The total stellar mass of a galaxy cannot be measured directly. Astronomers can infer it from the galaxy spectrum by stellar population synthesis. However, since high-mass stars dominate the spectrum but contribute little to the total stellar mass, the inferred total stellar mass is sensitive to initial mass function (IMF) which is usually assumed a priori. One can also measure the total stellar mass by kinematics, but it is the total mass of stars, dark matter and gas enclosed that is measured in this way, and we still need some assumptions (say, on the dark matter profile) to obtain the total STELLAR mass. In a word, it's very difficult to measure the total stellar mass of a galaxy precisely.

So I wonder why people are still interested in this parameter. What can it tell us about the formation and evolution of galaxies?

It seems that what can be measured relatively more accurately is the properties of high-mass stars which are also the main sources of stellar feedback and metal enrichment. Why not just focus on these stars? What makes low-mass stars (or to be more concrete, their mass) important to the galaxy as a whole?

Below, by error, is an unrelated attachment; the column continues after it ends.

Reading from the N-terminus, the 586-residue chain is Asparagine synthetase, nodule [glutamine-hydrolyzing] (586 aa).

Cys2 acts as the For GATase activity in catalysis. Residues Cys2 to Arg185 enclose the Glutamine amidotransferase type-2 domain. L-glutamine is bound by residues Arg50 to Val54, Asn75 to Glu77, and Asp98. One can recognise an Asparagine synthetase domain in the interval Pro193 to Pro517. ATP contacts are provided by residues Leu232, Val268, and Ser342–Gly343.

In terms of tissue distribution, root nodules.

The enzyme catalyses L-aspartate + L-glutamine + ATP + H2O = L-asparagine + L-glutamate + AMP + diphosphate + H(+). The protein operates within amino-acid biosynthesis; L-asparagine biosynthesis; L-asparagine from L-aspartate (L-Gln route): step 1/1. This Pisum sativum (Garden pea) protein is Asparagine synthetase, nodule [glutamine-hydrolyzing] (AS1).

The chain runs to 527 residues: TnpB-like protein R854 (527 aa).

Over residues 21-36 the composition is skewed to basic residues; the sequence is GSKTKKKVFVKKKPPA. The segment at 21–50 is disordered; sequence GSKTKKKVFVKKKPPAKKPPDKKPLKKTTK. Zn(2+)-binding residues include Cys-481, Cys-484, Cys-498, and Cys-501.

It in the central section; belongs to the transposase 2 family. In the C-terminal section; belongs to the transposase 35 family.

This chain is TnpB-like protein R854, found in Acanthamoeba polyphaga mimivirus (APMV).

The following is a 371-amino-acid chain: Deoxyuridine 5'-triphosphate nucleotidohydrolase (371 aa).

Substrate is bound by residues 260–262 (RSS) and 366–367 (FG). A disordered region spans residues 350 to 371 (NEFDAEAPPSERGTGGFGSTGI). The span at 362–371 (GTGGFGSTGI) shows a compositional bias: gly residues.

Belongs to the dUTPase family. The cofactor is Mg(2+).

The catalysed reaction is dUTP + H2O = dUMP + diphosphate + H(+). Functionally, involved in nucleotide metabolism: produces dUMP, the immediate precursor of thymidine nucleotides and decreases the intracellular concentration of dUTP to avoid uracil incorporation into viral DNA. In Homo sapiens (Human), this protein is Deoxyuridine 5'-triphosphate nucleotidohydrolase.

1 Answer 1


Actually, the light of most galaxies is dominated by red giants, which are predominantly not very massive stars (more massive than the Sun sure, but less than a few solar masses). These are much more common than short-lived high mass stars, which in any case don't exist in many galaxies (e.g. old ellipticals).

In galaxies that not gas-rich - again most ellipticals, the stars form most of the baryonic mass and most of the stellar mass is in low-mass stars. Even in galaxies where there is lots of gas (the dust is a negligible mass component), there are ways of measuring this too. Estimating the total mass of baryonic versus dark matter is essential in understanding the formation and evolution of galaxies, since they behave differently.

Stars less massive than about 0.9 solar masses have had insufficient time to evolve. The baryonic mass in these stars is locked away and cannot be recycled into other stars. Knowing the fraction of mass in this situation is important in understanding the chemical evolution of galaxies.


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